When last seen, Diana Bishop — the time-walking witch and narrator of Deborah Harkness' first novel, A Discovery of Witches — was hightailing it out of the 21st century with her 1,500-year-old vampire lover, Matthew Clairmont. Now, in the sequel, Shadow of Night, Diana and Matthew have touched down in 1590. They're on the lam from one of those supernatural cabals beloved of genre novelists. Which shady organization doesn't really matter: This novel proceeds at a snail's pace, leaving a narrative thread that's almost invisible.
Fortunately, Harkness makes up for a lack of narrative thrust by weaving a tapestry of 16th century European life that is as densely populated, colorful and occasionally puzzling as a painting by Hieronymus Bosch. A scholar of Elizabethan history, Harkness is an entertaining guide to a French chateau, teeming London and the Prague Jewish ghetto during the Tudor era. Numerous luminaries — Walter Raleigh, Queen Elizabeth I, Emperor Rudolf II — and lesser-known historical figures are given walk-ons. Like Diana and Matthew, some of these folks turn out to be supernatural creatures. Christopher Marlowe was a charismatic, sexually obsessive, substance-abusing demon? Of course!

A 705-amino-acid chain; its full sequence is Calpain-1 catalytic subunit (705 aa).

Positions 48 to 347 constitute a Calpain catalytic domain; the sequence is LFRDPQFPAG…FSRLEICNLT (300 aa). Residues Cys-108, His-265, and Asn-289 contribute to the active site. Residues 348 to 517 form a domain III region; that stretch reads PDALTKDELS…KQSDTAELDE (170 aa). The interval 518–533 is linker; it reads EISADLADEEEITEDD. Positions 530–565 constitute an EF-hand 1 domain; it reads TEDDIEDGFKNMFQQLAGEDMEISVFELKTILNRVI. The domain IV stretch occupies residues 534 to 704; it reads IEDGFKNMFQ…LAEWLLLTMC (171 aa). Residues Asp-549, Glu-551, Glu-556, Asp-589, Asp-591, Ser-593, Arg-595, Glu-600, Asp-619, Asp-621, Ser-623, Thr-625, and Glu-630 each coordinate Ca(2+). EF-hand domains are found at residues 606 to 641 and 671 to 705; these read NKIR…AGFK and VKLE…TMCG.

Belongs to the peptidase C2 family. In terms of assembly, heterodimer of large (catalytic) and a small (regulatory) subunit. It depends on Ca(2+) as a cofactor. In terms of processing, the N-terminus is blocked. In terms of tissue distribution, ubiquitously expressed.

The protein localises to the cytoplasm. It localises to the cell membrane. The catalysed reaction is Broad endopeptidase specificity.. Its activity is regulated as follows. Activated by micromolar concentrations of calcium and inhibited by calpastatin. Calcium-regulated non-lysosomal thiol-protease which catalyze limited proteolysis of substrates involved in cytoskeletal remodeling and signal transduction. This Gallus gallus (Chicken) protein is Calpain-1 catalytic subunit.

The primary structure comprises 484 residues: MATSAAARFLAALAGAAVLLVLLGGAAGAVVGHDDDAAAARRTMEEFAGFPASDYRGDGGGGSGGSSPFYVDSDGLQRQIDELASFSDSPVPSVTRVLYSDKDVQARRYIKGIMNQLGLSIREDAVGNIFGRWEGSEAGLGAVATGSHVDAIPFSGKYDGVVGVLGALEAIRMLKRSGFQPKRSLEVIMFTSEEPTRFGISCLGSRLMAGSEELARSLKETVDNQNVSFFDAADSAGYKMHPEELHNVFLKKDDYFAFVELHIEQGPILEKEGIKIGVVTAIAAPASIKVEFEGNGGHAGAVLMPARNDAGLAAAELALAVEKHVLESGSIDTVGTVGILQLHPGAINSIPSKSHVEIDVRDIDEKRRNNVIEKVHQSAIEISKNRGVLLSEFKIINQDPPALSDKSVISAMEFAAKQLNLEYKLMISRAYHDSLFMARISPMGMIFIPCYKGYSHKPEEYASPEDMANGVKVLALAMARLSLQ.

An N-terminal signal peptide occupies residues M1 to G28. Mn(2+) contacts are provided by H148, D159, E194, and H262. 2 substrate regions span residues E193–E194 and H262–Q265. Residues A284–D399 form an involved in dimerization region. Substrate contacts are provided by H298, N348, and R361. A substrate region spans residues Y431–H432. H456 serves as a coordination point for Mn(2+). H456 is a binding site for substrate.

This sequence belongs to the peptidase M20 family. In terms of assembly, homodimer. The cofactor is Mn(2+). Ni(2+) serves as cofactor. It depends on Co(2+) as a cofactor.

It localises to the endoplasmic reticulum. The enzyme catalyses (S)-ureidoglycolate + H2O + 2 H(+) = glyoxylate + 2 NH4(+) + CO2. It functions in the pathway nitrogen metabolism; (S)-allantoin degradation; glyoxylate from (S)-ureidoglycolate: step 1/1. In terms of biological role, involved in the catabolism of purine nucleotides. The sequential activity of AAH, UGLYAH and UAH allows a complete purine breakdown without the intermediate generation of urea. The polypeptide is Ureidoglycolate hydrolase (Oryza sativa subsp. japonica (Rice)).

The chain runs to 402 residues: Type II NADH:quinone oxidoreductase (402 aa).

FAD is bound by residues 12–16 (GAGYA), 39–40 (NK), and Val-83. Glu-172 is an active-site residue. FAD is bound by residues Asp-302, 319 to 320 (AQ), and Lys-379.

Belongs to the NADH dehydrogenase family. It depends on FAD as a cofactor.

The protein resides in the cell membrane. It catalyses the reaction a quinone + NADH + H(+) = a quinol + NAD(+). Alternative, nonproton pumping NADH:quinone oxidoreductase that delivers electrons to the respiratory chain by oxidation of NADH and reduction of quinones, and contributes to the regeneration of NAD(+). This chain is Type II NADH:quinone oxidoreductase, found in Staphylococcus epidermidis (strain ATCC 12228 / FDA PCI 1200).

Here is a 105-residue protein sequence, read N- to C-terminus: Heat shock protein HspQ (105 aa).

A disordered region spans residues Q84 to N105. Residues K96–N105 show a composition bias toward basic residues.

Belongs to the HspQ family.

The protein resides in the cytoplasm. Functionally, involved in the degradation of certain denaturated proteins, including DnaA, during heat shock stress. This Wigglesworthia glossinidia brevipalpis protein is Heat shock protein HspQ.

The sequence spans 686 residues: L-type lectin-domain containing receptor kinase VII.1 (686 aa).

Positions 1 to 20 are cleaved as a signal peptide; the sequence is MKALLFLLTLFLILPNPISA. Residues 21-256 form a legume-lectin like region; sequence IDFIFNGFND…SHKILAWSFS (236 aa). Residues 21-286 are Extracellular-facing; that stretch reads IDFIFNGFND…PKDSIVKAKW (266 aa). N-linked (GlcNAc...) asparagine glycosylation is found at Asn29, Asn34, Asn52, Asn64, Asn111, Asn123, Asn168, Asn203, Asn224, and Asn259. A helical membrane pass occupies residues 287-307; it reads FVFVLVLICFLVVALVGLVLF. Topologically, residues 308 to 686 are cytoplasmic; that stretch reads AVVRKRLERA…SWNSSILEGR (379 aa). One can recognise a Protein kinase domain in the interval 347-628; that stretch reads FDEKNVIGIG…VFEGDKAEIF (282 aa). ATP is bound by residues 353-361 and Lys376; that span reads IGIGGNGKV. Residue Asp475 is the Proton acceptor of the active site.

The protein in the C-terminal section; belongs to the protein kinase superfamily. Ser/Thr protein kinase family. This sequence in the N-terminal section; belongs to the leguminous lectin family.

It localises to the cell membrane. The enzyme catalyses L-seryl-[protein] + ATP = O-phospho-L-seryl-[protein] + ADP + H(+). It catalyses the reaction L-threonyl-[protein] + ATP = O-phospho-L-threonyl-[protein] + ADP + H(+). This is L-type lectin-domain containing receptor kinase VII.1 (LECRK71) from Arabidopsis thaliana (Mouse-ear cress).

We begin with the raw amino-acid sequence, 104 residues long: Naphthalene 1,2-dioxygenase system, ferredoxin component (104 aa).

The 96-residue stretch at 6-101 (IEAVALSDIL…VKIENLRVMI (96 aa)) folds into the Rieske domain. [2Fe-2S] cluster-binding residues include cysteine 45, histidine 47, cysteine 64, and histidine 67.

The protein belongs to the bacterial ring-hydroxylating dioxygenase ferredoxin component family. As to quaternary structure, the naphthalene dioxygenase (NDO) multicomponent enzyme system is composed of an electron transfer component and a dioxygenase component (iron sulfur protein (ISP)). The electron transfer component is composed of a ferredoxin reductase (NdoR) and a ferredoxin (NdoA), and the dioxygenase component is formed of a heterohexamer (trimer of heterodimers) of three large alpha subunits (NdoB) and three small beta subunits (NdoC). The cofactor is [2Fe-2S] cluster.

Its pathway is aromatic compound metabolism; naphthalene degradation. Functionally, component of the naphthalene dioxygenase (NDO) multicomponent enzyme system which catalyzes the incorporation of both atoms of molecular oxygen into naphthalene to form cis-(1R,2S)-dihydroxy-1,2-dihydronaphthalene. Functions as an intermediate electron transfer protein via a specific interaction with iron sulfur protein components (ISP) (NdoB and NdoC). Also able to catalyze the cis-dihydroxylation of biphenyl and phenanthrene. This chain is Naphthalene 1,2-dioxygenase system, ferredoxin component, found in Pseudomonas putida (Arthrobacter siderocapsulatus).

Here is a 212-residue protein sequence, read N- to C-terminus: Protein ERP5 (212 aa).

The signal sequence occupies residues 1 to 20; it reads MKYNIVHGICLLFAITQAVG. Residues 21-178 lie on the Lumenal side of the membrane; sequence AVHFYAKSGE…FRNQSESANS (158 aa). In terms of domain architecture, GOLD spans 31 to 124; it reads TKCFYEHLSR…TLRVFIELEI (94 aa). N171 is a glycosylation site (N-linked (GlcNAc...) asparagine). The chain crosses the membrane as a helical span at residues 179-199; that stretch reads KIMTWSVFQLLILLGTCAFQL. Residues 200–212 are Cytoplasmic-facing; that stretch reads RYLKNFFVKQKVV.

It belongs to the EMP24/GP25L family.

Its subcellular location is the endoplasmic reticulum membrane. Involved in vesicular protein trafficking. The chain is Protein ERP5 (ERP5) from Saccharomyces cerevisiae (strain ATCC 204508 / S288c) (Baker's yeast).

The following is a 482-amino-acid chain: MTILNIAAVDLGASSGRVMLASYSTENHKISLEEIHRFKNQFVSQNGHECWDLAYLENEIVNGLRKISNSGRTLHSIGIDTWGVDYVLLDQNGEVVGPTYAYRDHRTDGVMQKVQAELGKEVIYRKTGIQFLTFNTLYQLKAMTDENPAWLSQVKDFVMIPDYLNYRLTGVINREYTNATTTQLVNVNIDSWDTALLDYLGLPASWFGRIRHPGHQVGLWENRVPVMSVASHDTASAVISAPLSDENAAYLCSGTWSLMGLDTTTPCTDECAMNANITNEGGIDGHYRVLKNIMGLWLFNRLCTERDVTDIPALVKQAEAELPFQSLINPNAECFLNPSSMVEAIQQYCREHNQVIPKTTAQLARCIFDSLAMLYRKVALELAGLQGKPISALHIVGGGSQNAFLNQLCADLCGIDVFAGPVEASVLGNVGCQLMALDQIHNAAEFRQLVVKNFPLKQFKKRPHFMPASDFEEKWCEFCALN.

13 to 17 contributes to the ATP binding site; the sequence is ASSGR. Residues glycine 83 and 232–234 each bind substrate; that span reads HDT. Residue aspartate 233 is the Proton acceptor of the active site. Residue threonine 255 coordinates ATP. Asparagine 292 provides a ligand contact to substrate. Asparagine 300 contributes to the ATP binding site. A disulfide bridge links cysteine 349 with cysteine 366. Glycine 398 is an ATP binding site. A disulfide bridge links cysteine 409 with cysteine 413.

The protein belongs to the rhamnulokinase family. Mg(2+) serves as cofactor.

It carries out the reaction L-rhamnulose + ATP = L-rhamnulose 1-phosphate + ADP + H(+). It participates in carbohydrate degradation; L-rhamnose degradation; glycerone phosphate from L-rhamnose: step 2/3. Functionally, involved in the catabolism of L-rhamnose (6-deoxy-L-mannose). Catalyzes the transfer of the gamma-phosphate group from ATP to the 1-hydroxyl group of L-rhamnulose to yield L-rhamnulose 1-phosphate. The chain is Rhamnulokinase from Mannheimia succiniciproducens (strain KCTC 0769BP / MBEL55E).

What plot there is revolves around the fugitive lovers' search for Ashmole 782, an ancient, mysterious alchemical manuscript. (Is there any other kind?) Diana discovered the text back in our century when she was a historian at Yale and realized it was missing three critical pages.
Shadow of Night is overstuffed with secondary characters and plot elements that never quite pan out. Firedrakes, goddesses, waterwitches, plucky orphans and a golem all make an appearance. It's not enough that Diana is on hiatus from modern times: In the past, she runs into her wizard-anthropologist father, too.
Still, Shadow of Night makes a satisfying beach read, with enough cameos and fun facts to offset its longueurs. Thomas Harriot, legendary mathematician and astronomer, was a demon? Who knew?